(Reuters) – Carnival Corp (CCL.N), the world’s largest cruise operator, raised $6.25 billion by issuing new debt and equity on Wednesday, borrowing at a high cost to weather the economic storm of the coronavirus pandemic, people familiar with the matter said.
Despite having its cruise ships idled to comply with travel restrictions to combat the virus, Carnival was able to attract enough investors that its capital raising was oversubscribed several times over, albeit at a steep price, the sources said.
The company priced $4 billion in bonds maturing in 2023 — upsized from the $3 billion originally planned — with a yield at par value of 11.5%, one of sources said.
By comparison, Carnival paid a 1% yield in October, when it borrowed 600 million euros ($657.7 million) in the European debt market. Moreover, Carnival had to use its ships as collateral to attract bond investors on Wednesday.
The company also raised $1.75 billion in convertible notes with a 5.75% coupon, the source added.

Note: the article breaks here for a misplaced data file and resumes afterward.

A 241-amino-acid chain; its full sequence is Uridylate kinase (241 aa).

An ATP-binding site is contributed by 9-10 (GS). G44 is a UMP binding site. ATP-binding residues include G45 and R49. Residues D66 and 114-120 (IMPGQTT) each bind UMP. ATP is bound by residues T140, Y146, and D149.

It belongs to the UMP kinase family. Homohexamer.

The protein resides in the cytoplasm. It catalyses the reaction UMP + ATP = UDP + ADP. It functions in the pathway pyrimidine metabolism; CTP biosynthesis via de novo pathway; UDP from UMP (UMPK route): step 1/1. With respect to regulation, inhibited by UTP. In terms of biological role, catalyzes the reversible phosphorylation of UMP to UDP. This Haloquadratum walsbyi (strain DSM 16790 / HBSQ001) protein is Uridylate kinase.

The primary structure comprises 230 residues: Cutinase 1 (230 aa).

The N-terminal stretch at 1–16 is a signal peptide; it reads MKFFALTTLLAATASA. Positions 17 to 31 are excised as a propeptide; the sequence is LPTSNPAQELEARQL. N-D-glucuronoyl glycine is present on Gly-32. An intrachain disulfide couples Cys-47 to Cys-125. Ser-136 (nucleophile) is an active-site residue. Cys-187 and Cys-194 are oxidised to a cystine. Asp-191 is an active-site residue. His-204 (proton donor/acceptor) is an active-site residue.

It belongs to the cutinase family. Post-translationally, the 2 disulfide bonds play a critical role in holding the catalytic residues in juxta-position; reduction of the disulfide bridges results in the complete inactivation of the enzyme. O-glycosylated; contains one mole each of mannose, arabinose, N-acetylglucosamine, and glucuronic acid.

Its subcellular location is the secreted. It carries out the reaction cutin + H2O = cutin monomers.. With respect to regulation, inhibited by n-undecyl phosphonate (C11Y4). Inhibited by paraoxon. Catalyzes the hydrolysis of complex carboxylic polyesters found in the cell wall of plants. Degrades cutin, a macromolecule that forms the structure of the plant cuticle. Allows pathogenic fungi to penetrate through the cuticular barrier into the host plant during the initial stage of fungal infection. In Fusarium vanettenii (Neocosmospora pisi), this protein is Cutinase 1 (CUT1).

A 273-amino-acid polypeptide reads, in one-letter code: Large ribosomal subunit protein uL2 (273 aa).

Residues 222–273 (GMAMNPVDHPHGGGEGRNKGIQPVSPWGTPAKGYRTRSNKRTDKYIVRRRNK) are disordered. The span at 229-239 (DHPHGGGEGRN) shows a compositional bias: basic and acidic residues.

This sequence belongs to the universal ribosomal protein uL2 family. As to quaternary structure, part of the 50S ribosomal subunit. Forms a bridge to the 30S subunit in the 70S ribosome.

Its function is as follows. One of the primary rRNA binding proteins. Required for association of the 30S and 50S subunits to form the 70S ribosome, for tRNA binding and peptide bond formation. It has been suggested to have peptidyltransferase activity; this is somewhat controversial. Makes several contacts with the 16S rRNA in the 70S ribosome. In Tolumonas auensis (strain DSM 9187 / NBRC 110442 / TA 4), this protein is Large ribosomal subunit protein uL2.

Beyond the bond issues, Carnival also issued new stock to raise $500 million, less than the $1.25 billion it was targeting. It priced the issue at $8 per share, another source said. Carnival shares had tumbled 33.2% on Wednesday on the capital raising news, ending at $8.80.
A representative for Carnival did not immediately respond to a request for comment.
The funds are expected to be enough to cover Carnival’s existing financial obligations for the next 12 months, the company said on Tuesday.
While Carnival is deemed investment grade by rating agencies, demand for the deal came largely from investors in junk-rated debt given the imperiled state of the cruise industry, the sources said.
U.S. companies raised a record $109.1 billion through investment-grade bond sales last week, days after Yum Brands Inc (YUM.N) reopened the U.S. market for junk-rated issues after its longest lull since the 2008 financial crisis.
Shares in Carnival have fallen more than 80% this year.
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